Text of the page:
The Nationals and righty Juan Minaya agreed to a minor league pact over the weekend, as first indicated by Rochester Red Wings director of communications Morrie Silver (Twitter link). He’s actually already made a pair of scoreless ppearances after quietly joining the organization. Minaya was passed through waivers by the Twins earlier this summer and accepted an outright at the time, in early July, but he was released back on Sept. 4.
Minaya, 32 next week, spent the first four seasons of his big league career (2016-19) with the White Sox organization and has been with the Twins since 2020. He gave Minnesota 40 sharp innings out of the bullpen in 2021, pitching to a 2.48 ERA with an above-average 25.8% walk rate but a bloated 12% walk rate as well. The Twins and other organizations were apparently somewhat skeptical of that performance, as Minaya was passed through outright waivers unclaimed last winter and returned to Minnesota on a minor league deal.
The 2022 season has been nightmarish for Minaya. The 6’4″ righty has pitched just 9 2/3 innings in the Majors, during which time he’s yielded six runs on eight hits and five walks with 11 strikeouts. Things actually went worse for Minaya with the Twins’ Triple-A affiliate in St. Paul, where he was clobbered for a 6.98 ERA with a 19.3% strikeout rate against a 10.7% walk rate while yielding an average of 1.35 homers per nine frames.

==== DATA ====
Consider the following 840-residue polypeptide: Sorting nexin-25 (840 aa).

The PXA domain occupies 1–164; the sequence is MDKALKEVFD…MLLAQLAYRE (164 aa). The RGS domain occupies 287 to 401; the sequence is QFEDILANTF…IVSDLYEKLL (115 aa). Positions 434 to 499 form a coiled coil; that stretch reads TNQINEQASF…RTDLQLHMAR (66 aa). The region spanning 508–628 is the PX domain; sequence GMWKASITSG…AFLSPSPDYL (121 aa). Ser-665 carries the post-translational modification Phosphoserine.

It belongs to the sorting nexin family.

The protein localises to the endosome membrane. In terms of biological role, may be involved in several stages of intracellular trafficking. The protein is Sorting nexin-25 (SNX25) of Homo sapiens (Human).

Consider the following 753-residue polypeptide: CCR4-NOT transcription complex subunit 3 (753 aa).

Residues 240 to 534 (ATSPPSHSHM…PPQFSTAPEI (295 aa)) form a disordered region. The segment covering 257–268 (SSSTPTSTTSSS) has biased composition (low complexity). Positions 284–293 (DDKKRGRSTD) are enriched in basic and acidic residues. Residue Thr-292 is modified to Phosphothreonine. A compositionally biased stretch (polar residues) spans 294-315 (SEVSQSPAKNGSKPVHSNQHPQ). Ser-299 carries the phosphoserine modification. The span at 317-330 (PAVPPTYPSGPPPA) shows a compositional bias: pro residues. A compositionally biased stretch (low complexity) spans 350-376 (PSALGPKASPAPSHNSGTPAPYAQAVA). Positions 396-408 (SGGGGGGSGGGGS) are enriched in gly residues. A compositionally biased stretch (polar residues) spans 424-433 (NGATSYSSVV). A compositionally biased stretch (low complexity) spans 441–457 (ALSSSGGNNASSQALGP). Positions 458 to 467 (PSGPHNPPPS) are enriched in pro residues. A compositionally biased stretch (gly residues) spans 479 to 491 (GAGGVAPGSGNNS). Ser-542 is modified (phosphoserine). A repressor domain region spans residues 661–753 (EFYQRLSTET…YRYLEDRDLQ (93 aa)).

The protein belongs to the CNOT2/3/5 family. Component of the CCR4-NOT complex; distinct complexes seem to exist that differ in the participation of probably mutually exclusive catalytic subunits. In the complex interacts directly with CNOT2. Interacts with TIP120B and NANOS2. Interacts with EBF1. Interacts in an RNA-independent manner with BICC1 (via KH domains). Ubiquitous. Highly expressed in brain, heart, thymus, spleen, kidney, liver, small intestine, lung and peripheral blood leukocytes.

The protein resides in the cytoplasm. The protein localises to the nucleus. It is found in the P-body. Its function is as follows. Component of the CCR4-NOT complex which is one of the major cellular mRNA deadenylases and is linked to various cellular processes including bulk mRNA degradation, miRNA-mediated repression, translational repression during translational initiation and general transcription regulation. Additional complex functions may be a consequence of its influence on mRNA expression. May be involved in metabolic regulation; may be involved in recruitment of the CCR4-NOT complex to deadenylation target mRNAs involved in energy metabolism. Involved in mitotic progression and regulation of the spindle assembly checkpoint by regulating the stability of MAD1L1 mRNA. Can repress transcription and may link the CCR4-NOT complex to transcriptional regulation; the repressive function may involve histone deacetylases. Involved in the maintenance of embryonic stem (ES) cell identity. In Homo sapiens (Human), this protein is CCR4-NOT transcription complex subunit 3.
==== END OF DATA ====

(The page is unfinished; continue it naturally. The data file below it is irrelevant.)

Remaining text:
This year’s rocky showing notwithstanding, Minaya carries a 3.69 ERA in 178 big league innings. He’s averaged 94.7 mph on his heater — though that was down to 93.8 mph in 2022 — fanned just over a quarter of his opponents (25.2%) and walked batters at a 10.7% clip. If the Nats select Minaya to the big league roster before season’s end, he’d technically be controllable for several more years via arbitration, although given his struggles to this point in the season, that seems unlikely. Rather, the final stretch of games could serve as a minor league audition for the 2023 campaign, when a rebuilding Nats club will surely need plenty of veteran bullpen depth of this nature to vie for jobs next spring or to stash in the upper minors.